Here are just a few of the arts-based projects recently created to discuss issues around end of life care:
Consider the Conversation – Using a documentary format, U.S. filmmakers Terry Kaldhusdal and Michael Bernhagen hope to inspire a cultural shift from system-centered end of life care to a more person-focused attitude. The documentaries examine the perspectives of individuals, caregivers and health professionals as they face the end of life.
“A Story About Care” This video from the Canadian Virtual Hospice features the powerful reflections of a man with end stage lymphoma and the power of being treated like “a person and not a pathology.”
The Groundswell Project in Australia uses a number of art forms to encourage people of all ages to “create healthier community attitudes about aging, illness, death, dying and bereavement”, including short films made by young people visiting a cemetery, a body cast sculpture event for breast cancer patients, and play readings focused on end of life discussions.
Untying Love – This play premiered off-Broadway in October 2012 and features the story of a man caring for his hospitalized and terminally ill mother while navigating the challenges of supporting a family member at the end of life.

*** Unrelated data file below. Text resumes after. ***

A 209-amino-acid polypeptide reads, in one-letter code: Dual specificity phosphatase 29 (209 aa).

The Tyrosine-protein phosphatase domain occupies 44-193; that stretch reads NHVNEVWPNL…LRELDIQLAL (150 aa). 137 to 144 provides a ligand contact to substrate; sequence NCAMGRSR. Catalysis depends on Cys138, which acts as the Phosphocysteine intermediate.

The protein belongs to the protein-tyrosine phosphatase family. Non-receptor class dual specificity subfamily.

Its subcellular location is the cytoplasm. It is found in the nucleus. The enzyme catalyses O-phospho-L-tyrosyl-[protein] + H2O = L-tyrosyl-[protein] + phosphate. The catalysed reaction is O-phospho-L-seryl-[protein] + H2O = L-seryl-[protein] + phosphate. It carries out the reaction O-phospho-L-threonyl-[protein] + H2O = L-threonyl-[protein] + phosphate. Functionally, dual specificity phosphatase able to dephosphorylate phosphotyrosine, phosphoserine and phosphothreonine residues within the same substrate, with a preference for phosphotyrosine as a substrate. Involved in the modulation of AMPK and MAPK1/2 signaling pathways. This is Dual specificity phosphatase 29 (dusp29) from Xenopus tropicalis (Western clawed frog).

Evacuation Plan: a Novel from the hospice – Author Joe O’Connell, a former hospice volunteer from Austin, TX, introduces Matt, an aspiring filmmaker who volunteers to work with the terminally ill to develop his next story. His experiences are an insightful and thoughtful look into the people who work, die and mourn in the unique environment of a hospital ward.
Thinking about having the conversation but don’t know how to get started? Watch a movie, see a play, or read a book – and get Act 1 started!
Louise Hanvey is the Project Director for the National Advance Care Planning in Canada Project Speak Up: Start the conversation about end-of-life care, with the Canadian Hospice Palliative Care Association (CHPCA). She is a registered nurse with broad clinical experience.